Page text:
Consider this: Classic B and Class C both derived from Class A. Now, considered Class D, derived from Class B and Class C both. In simpler terms, Class B is the parent of Class D, Class C is also the parent of Class D, but Class A is the parent of both Class B and Class C. The root of Class B and Class C is class A. Replace B and C with different Gotras, they might seem different, but their root is still class A.
Now let’s understand the science behind this in depth:
Chromosomes and Genes
There are 23 pairs of chromosomes in humans. In each pair, one comes from the father, and the other comes from the mother. In total, there are 46 chromosomes in every cell, with 23 coming from father and 23 coming from the mother.
Out of these chromosomes, sex chromosomes determine the gender of the offspring. The resultant cell has either XX chromosome pair or XY chromosome pair. X chromosome decides female attributes and Y chromosome determines male attribute. So, if the pair is XX, then the child will be a girl, or if the pair is XY, then the pair will be a boy.
Only son gets a Y chromosome from his father, and cannot from a mother (since female only have X chromosomes). But the daughter can get the X chromosome from both father and mother. Thus, Y chromosome is always preserved through male lineage, from grandfather to father to son to grandson……..
Crossover can happen when both X chromosomes in a daughter have been obtained from both the parents.
The Y Chromosome and the Vedic Gotra System
It is the Y chromosome which gets passed down between men in a lineage, Y chromosome will never be in any woman. Thus, Y Chromosome plays a crucial role in modern genetics to identify Genealogy, that is the male ancestry of a person. So, the system was designed to trace the Y chromosome to its roots. So if a person belongs to Angirasa Gotra, then his Y Chromosome has come all the way from the ancestor Rishi Angirasa thousands of years ago, and if the person belongs to Gotra Bharadwaja with Pravaras (Angirasa, Bhaarhaspatya, Bharadwaja), then the Chromosome came from Angirasa to Bhaarhaspatya to Bharadwaja to the person.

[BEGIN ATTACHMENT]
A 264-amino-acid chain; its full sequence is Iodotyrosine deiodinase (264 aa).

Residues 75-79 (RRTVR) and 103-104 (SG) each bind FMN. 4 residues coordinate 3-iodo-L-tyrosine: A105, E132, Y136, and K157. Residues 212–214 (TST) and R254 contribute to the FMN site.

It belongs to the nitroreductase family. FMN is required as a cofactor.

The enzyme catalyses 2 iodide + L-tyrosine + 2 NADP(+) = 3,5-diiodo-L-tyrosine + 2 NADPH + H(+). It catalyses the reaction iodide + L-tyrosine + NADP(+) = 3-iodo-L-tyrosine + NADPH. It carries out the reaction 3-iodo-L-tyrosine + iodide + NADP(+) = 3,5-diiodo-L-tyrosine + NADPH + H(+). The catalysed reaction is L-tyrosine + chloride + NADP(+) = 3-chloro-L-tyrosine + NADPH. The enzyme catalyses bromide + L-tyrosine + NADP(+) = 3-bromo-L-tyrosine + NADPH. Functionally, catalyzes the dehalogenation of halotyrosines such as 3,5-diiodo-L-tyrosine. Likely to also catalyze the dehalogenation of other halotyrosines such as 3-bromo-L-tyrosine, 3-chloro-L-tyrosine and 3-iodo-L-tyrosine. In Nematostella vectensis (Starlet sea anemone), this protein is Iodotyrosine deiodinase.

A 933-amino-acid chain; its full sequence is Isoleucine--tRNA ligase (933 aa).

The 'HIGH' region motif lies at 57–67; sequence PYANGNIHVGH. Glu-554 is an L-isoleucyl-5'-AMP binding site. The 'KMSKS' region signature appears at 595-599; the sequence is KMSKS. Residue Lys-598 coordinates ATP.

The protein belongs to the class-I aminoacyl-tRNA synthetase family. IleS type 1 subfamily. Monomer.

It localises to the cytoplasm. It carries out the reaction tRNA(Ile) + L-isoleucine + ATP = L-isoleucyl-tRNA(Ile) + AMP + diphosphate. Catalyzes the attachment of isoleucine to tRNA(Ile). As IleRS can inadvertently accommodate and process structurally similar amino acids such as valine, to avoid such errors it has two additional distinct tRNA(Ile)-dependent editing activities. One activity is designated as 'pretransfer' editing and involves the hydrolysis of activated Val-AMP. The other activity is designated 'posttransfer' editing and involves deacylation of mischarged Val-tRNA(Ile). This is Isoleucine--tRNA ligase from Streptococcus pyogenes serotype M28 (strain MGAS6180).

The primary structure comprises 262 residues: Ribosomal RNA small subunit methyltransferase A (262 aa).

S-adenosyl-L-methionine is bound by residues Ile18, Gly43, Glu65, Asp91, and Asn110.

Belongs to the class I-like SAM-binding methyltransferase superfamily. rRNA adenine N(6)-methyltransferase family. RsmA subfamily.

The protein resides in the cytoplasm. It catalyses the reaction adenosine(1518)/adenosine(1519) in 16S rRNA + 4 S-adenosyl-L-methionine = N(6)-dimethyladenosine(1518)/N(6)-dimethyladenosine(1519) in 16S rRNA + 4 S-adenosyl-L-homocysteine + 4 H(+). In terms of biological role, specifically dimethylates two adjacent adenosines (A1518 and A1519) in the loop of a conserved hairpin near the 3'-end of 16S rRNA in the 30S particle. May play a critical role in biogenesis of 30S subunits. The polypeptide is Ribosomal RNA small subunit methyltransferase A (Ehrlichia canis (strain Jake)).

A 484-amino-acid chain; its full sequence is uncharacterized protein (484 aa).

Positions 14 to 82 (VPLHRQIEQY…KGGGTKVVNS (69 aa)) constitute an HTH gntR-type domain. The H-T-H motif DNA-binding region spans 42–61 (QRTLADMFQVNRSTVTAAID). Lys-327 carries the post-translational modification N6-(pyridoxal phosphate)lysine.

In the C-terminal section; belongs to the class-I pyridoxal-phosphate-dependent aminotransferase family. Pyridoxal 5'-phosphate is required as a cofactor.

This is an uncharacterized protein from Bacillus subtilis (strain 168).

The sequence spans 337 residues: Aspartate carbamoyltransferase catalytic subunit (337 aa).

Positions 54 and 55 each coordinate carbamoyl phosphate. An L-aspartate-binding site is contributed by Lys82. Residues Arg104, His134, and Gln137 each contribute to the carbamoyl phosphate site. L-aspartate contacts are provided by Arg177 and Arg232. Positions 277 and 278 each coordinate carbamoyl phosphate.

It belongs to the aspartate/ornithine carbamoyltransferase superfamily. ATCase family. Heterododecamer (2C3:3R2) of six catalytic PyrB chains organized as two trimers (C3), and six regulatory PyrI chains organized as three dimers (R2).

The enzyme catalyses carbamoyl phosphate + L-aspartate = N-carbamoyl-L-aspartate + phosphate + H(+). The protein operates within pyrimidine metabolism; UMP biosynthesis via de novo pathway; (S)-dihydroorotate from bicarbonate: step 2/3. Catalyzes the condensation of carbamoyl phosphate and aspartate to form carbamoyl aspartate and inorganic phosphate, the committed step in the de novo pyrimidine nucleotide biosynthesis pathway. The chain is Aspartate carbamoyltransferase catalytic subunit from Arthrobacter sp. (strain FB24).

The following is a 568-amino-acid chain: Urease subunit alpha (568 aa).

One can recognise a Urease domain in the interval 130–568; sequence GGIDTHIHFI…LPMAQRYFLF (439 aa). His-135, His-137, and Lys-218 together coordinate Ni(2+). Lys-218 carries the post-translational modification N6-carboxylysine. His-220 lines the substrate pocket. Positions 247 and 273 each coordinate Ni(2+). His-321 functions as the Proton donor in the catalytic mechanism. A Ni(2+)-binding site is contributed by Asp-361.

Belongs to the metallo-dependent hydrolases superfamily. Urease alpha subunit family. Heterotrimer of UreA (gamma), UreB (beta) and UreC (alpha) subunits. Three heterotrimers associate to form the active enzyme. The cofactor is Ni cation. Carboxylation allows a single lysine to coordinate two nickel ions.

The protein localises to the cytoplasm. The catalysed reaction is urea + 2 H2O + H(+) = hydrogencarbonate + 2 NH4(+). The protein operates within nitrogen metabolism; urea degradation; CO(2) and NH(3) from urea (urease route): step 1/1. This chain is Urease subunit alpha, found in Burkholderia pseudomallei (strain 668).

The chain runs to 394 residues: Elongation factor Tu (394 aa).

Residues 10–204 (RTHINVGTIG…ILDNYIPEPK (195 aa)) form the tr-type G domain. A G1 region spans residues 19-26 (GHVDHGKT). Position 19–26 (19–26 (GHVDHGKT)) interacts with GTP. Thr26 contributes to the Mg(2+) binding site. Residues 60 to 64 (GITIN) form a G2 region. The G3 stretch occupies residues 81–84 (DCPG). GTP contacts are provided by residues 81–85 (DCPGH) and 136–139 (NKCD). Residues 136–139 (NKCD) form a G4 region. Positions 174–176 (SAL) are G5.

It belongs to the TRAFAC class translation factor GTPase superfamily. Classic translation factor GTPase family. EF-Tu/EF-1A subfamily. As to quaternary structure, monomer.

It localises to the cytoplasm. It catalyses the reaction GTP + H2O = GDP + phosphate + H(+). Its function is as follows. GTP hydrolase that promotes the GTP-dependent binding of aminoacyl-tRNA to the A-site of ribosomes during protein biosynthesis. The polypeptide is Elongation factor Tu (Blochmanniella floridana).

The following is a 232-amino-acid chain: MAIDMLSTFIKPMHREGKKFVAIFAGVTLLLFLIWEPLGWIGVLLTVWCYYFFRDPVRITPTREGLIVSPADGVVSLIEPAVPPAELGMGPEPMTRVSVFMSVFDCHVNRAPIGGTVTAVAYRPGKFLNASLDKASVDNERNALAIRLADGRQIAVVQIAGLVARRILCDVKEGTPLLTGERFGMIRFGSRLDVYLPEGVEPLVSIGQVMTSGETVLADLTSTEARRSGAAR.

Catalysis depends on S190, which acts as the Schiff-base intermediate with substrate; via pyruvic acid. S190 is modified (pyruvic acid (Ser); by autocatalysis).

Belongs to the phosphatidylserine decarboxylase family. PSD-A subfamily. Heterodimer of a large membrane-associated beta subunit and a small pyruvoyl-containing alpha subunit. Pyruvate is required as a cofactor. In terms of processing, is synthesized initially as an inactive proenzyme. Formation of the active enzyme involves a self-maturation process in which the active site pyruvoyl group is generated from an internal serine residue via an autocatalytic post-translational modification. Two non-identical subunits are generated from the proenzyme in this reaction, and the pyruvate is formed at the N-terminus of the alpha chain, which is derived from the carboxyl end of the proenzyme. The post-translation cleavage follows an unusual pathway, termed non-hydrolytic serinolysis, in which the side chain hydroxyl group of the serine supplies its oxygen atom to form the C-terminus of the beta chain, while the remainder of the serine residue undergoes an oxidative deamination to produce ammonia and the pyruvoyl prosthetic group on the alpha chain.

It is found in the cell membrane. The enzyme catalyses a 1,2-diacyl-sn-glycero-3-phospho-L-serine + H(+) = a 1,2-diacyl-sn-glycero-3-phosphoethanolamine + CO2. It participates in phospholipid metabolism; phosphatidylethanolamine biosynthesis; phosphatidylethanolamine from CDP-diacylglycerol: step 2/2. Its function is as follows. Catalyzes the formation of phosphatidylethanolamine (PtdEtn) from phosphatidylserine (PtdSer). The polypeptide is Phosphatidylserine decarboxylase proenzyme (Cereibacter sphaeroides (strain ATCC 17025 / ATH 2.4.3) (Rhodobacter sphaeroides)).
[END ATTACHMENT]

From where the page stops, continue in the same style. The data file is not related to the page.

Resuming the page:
This also clarifies while females belong to the Gotra of their husbands when they marry. Women do not carry Y chromosome, only male will carry the father’s Y chromosome. Thus, the Gotra of the woman is said to be that of the husband.
But why can’t male and female from the same Gotra marry? Let’s know more about the important Y Chromosome in the lineage:
The Weakness of the Y Chromosome
X Chromosome has a similar pair in the human body, but Y chromosome does not. It means X chromosome can pair with both X and Y, but Y chromosome needs X chromosome to pair. Also, the size of Y chromosome is one-third than that of Y-chromosome. The size is only decreasing with evolution, with scientists debating that the Y chromosome would not be able to survive more than a few million years into the future, leading to the extinction of mankind. The logic is simple without both male and female, reproduction is not possible. But they debate if the Chromosome will be able to completely take over the functionality.